FIG. 7 is a plot of RMS wavefront error vs. wavelength for rays 17 entering the 5 X laser beam expander of FIG. 5 parallel to the optic axis 19 (i.e., at a field angle of zero) calculated over the wavelength range from 0.3 micron to 2.5 micron. It may be seen from FIG. 7 that the wavefront error of the 5 X laser beam expander of FIG. 5 is less than λ/22.3 between the wavelengths of 0.3 micron and 2.5 micron. The average RMS wavefront error over this wavelength range for the laser beam expander of FIG. 5 is λ/38.9.

FIG. 8 is a plot of the Strehl ratio versus wavelength for rays entering the 5 X laser beam expander of FIG. 5 parallel to the optic axis 19 (i.e., at a field angle of zero) calculated over the wavelength range from 0.3 micron to 2.5 micron. The Strehl ratio is the ratio of the peak intensity in the diffraction point spread function of the optical system to that of a perfect (or abberation-free) diffraction-limited optical system. The average Strehl ratio is 0.97 over the wavelength range.

In FIG. 9, an alternate of a 5 X laser beam expander according to the present invention is illustrated whose lens elements include barium fluoride and Cargille 295990 liquid. The Cargille liquid is a perfluorocarbon (also known as perfluorochemical) of propriety composition that is commercially available from R. L. Cargille Laboratories of Cedar Grove, N.J. This particular Cargille liquid can be uniquely identified according to the U.S. Mil-Spec system by code number 295990, which identifies a liquid whose nominal index of refraction at the wavelength of the sodium d spectral line (i.e., 0.58756 micron) at a temperature of 25 C. has the value 1.295 to the third decimal place, and whose Abbe number has the value 99.0 to the first decimal place. Optical-quality barium fluoride is obtainable from suppliers such as Harshaw Chemical Co. of Solon, Ohio. The properties of barium fluoride are well known. (See, H. H. Li, Journal of Physics and Chemistry Reference Data, Volume 9, page 161 (1980)).

The 5 X laser beam expander of FIG. 9 comprises four lens elements 31, 32, 33, and 34, which are coaxially disposed with respect to each other along an optic axis 29. The first lens element 31 is made of barium fluoride. The second lens element 32 is likewise made of barium fluoride. The third lens element 33 includes Cargille 295990 liquid; and the fourth lens element 34 is made of barium fluoride.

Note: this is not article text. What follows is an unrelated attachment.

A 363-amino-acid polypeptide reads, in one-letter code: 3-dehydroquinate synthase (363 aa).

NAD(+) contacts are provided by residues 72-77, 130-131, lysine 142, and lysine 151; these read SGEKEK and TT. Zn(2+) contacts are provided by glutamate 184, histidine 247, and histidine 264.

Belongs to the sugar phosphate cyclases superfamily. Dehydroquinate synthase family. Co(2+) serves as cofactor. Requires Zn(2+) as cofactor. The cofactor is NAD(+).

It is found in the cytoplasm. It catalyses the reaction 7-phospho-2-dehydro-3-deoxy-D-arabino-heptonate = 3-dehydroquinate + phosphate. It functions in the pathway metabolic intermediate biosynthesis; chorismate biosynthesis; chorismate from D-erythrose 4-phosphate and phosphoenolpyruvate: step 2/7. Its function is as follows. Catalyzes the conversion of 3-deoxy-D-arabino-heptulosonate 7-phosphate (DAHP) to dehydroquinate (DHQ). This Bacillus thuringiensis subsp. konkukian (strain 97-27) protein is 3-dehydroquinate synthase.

In FIG. 9A, portions of the lens elements 32, 33, and 34 are shown in expanded view to illustrate the liquid lens element 33 contained between the crystalline (i.e., barium fluoride) lens elements 32 and 34. The 5 X laser beam expander of FIG. 9 has an optical prescription, which is specified in Table V as follows:

              TABLE V______________________________________Surface  Radius     Thickness              Mate-No.    (mm)       (mm)      Nd                              Vd                                    rial______________________________________1      -26.108874 3.0000    1.474563                              81.77 BaF2      -67.092838 350.0575723      597.17992  3.0000    1.474563                              81.77 BaF4      95.353178  1.5000    1.296386                              100.98                                    2959905      -56.372595 3.0000    1.474563                              81.77 BaF6      -74.373237______________________________________

where the surfaces of the lens elements are numbered consecutively from left to right along the optic axis 29 according to the same convention as used in Table I. Similarly, the radii of curvature, axial thicknesses, and the values of Nd and Vd, are specified in the same manner as in Table I.

The index of refraction of an optical material varies with wavelength. The indices of refraction for the two different materials comprising the lens elements of the laser beam expander of FIG. 9 at five representative wavelengths in the range from 0.24 micron to 1.5 micron (i.e., N1 at 0.40000 micron; N2 at 0.30000 micron; N3 at 0.70000 micron; N4 at 0.22000 micron; and N5 at 1.50000 micron) are tabulated as follows: